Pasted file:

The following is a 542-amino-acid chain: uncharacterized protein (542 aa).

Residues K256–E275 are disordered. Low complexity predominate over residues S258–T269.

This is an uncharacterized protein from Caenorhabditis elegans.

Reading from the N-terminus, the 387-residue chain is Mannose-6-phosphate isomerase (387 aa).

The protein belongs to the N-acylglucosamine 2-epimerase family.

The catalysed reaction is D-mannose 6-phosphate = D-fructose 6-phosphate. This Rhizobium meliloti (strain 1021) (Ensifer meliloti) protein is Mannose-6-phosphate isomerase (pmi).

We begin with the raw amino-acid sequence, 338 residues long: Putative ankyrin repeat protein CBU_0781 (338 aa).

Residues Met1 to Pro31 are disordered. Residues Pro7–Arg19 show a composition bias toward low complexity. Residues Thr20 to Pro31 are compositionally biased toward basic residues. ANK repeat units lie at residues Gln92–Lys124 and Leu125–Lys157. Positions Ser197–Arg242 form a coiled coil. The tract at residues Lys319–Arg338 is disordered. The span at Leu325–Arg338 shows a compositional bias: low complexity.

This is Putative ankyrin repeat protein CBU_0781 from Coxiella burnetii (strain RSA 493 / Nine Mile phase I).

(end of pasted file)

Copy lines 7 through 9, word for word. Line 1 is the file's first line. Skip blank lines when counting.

We begin with the raw amino-acid sequence, 338 residues long: Putative ankyrin repeat protein CBU_0781 (338 aa).

Residues Met1 to Pro31 are disordered. Residues Pro7–Arg19 show a composition bias toward low complexity. Residues Thr20 to Pro31 are compositionally biased toward basic residues. ANK repeat units lie at residues Gln92–Lys124 and Leu125–Lys157. Positions Ser197–Arg242 form a coiled coil. The tract at residues Lys319–Arg338 is disordered. The span at Leu325–Arg338 shows a compositional bias: low complexity.

This is Putative ankyrin repeat protein CBU_0781 from Coxiella burnetii (strain RSA 493 / Nine Mile phase I).